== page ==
It’s the Windy City—home to Oprah and presidential hopeful Senator Barack Obama. But to moviemakers big and small, the city of Chicago is so much more says resident Ruth L. Ratny. Ratny also happens to be the editor and publisher of, an online magazine dedicated to uncovering the city’s hidden movie world.

From classics like Home Alone to anticipated blockbusters like The Dark Knight, Chicago is finding itself in the spotlight for its film production resources. MovieMaker recently posed a few questions to Ratny about why this is so. She eagerly answered, relishing the opportunity to help others discover the history and benefits of this metropolitan moviemaking world.

Mallory Potosky (MM): When people think of filming in a big city, New York, Los Angeles and Toronto seem to be the most obvious first choices. But Chicago has been in the news recently as well—especially with Christopher Nolan’s The Dark Knight in production there. What does the city offer moviemakers that they might not otherwise be aware of?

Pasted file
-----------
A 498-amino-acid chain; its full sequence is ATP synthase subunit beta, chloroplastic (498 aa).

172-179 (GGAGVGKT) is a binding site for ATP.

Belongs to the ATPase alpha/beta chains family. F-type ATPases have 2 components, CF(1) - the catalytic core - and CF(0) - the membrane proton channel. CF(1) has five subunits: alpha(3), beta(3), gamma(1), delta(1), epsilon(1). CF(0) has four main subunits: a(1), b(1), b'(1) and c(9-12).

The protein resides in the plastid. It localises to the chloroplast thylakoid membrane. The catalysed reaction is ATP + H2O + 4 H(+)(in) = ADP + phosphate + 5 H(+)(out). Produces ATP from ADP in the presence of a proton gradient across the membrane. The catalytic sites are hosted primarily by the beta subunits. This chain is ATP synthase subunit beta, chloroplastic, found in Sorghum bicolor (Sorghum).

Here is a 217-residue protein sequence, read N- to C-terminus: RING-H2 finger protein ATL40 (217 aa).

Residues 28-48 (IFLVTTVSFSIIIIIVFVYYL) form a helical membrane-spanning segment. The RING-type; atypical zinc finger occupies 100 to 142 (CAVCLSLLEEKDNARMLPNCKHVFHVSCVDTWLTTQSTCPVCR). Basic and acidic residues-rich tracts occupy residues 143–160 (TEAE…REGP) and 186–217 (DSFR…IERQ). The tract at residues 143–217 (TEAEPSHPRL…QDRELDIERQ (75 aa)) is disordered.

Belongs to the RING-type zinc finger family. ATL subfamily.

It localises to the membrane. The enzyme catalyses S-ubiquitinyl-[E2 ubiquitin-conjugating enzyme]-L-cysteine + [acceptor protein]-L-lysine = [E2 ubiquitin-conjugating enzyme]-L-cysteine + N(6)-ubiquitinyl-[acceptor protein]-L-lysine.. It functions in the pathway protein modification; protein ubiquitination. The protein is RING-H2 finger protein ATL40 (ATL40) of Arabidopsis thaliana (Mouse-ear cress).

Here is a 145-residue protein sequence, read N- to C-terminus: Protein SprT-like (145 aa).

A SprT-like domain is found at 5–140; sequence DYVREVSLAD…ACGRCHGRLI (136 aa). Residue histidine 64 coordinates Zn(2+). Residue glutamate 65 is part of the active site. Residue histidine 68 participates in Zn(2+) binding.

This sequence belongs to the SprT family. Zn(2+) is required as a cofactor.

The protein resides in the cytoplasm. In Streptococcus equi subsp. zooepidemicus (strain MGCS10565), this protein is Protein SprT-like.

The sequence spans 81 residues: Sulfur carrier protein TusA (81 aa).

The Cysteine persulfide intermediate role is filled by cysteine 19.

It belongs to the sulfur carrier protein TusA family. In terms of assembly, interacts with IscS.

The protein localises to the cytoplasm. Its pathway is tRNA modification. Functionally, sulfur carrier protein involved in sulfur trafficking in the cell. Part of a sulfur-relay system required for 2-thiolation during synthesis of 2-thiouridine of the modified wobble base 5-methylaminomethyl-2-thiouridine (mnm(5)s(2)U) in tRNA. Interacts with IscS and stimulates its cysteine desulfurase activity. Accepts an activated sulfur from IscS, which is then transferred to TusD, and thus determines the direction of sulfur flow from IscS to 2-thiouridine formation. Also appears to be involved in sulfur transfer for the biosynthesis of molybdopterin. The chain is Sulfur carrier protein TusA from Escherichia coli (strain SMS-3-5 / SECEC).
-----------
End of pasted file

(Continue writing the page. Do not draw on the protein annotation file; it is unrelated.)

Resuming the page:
Ruth L. Ratny (RR): We’ve got it all—everything is in one place. It’s a complete destination, with mile after magnificent mile of locations. Within the city’s rich and varied 234 square miles are diverse, ethnic neighborhoods not found in other cities to match any location a screenwriter can dream up. Around the corner from my high-rise, for example, is a shady street of brownstones from the 1890s. You can film Mexican life in Little Village, urban life on the South Side like in Barbershop (2002) and affluence in the North Shore homes of Robert Redford’s Ordinary People and John Hughes’ Home Alone.

Chicago has been making movies for 100 years—that’s about 75 years longer than Toronto. Our infrastructure is established and always evolving to accommodate the latest requirements. Our crews are experienced, third and fourth generation union members so crews don’t have to be imported from L.A. like in other places.